"I was numb and terrified as we walked into the field. I thought they were going to beat me up and leave me there, tied to a tree or something. I didn't know they were going to try and kill me."

READ: Hannah Cornelius stabbed because she refused to get out of her car boot - accused (WARNING: GRAPHIC DETAILS)

'I will always remember her smile'

Marsh was forced to lie down before his attackers hurled bricks at his head until he lost consciousness.

"When I woke up, my first thought was to get help. But I was surrounded by trees and sand in the middle of nowhere. I walked in my socks because they had stolen my shoes - I remember feeling glass cutting my feet.

"I reached houses that were surrounded by high walls. I don't even know how I climbed over, but I did."

Marsh clambered into the backyard of Avral Fortuin, who saw the bloodied man outside his kitchen door that morning. Fortuin flagged down a passing police vehicle, which transported Marsh to a local health facility to be treated.

SEE: 'Don't be angry with me, please' – accused in letter to Hannah Cornelius' parents

He was later transported to Tygerberg Hospital, where a paramedic told him that Cornelius' body had been found.

"I never tried to find out the details of what happened. I thought it was better for me not to know."

He had been following the trial in the news, and couldn't find the words to explain his grief after learning how his friend was gang raped and killed on a Stellenbosch farm.

He thinks about her often, Marsh says, and hearing about what his once vibrant friend had endured sometimes reduces him to tears.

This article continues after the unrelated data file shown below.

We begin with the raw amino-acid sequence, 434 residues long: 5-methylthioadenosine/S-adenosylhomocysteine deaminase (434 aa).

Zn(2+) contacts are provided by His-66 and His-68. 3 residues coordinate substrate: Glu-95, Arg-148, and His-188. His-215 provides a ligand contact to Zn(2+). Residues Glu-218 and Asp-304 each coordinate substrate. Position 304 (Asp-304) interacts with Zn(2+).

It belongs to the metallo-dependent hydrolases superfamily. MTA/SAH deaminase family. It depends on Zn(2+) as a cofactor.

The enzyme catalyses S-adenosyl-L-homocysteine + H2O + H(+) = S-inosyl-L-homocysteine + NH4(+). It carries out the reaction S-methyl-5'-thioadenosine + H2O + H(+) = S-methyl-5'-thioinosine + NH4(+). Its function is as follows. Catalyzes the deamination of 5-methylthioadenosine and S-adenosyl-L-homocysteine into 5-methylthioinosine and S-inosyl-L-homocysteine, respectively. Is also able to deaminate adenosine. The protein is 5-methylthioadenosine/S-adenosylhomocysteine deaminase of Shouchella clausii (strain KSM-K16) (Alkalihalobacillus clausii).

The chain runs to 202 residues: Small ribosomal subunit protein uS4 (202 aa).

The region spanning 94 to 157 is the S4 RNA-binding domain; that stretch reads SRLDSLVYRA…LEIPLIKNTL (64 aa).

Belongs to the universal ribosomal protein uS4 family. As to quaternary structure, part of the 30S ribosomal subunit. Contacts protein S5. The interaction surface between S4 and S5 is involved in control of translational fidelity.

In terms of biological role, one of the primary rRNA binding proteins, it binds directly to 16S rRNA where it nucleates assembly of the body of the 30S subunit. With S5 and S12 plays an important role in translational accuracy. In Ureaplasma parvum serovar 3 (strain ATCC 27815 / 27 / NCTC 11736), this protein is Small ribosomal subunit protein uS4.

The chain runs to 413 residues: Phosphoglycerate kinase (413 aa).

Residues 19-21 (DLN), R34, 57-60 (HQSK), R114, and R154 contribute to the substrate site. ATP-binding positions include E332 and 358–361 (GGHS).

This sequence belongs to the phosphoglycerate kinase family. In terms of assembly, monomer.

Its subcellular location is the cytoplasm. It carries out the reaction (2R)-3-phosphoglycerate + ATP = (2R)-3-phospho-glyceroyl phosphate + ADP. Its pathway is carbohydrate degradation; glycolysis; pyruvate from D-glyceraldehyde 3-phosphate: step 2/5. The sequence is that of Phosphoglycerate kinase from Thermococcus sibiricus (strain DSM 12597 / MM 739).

"She never thought about tomorrow. She wanted to live her life her way. She was outgoing and helpful. I will always remember her smile," Marsh says.

'I won't allow them to change me and who I am'

It was his pursuit for justice for his friend and himself that gave him the courage to testify through his tears and trauma, he says.

"I knew what I was there for. The more I looked at them, the less scared I felt. I needed to face them, look at their faces so that they wouldn't haunt me anymore. I did it for us, for closure."

Marsh spent a month in hospital after his ordeal, but says he is ready to resume his studies after dropping out of Stellenbosch University last year.

"My outlook on life has changed. I remind myself to appreciate what I have - life."

He is convinced the four will be convicted of all the charges they face, and that they will be handed the harshest possible sentence.

"A life sentence would be fitting," Marsh insists.

He has no interest in ever seeing his attackers again, and doesn't want an apology or "fake remorse".

"They have taught me that people can be heartless and evil. I won't ever forget that. But I will move on with my life, because I won't allow them to change me and who I am. They won't have that over me."